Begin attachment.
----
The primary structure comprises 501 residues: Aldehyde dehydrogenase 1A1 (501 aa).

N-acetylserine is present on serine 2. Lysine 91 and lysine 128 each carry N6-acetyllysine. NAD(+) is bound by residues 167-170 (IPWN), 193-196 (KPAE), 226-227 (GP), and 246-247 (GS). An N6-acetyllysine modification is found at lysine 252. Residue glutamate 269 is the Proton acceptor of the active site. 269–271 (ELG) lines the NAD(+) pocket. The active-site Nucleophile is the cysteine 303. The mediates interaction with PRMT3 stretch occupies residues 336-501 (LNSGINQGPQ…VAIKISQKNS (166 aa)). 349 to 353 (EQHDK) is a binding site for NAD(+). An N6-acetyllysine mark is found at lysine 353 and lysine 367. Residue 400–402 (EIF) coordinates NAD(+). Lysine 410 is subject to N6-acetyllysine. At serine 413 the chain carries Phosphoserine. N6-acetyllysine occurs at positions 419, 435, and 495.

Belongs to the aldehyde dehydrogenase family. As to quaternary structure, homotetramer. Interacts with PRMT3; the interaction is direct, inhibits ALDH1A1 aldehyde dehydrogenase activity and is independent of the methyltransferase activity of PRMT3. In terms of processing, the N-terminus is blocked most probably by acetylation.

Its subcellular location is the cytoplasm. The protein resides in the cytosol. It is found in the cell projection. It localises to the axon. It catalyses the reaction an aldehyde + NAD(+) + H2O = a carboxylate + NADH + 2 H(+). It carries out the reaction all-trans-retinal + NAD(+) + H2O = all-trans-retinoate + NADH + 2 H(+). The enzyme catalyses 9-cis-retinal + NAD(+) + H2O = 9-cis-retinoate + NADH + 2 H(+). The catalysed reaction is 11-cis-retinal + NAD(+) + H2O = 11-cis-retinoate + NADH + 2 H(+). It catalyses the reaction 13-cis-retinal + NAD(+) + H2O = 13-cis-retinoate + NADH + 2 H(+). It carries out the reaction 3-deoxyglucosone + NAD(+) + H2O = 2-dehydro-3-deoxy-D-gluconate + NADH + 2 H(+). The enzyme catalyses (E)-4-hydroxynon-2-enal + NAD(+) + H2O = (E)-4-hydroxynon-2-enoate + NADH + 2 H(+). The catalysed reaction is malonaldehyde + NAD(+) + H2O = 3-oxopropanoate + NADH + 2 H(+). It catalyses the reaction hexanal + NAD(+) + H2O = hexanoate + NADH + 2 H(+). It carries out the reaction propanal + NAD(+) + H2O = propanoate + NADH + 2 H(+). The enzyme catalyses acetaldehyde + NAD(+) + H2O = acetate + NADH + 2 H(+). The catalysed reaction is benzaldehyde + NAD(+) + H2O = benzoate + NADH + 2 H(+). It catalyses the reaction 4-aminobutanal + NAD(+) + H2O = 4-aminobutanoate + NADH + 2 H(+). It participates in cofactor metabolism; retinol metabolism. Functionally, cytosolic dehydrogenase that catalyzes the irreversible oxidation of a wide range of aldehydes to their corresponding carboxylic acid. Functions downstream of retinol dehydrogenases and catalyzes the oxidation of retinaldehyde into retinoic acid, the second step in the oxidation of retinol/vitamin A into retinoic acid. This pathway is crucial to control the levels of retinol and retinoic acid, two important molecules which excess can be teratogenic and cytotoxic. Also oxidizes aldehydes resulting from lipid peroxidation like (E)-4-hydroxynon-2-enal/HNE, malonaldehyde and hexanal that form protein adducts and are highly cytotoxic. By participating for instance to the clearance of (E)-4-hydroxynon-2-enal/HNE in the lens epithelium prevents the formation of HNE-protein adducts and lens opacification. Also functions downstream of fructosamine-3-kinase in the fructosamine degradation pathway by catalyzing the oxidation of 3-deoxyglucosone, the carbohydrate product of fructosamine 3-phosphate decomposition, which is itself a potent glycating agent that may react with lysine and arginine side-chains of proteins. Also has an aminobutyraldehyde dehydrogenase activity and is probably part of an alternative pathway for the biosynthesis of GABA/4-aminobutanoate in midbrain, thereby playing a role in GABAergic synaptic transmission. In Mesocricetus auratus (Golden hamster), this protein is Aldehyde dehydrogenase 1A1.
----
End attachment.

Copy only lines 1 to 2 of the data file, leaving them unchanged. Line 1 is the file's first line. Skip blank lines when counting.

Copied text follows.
The primary structure comprises 501 residues: Aldehyde dehydrogenase 1A1 (501 aa).

N-acetylserine is present on serine 2. Lysine 91 and lysine 128 each carry N6-acetyllysine. NAD(+) is bound by residues 167-170 (IPWN), 193-196 (KPAE), 226-227 (GP), and 246-247 (GS). An N6-acetyllysine modification is found at lysine 252. Residue glutamate 269 is the Proton acceptor of the active site. 269–271 (ELG) lines the NAD(+) pocket. The active-site Nucleophile is the cysteine 303. The mediates interaction with PRMT3 stretch occupies residues 336-501 (LNSGINQGPQ…VAIKISQKNS (166 aa)). 349 to 353 (EQHDK) is a binding site for NAD(+). An N6-acetyllysine mark is found at lysine 353 and lysine 367. Residue 400–402 (EIF) coordinates NAD(+). Lysine 410 is subject to N6-acetyllysine. At serine 413 the chain carries Phosphoserine. N6-acetyllysine occurs at positions 419, 435, and 495.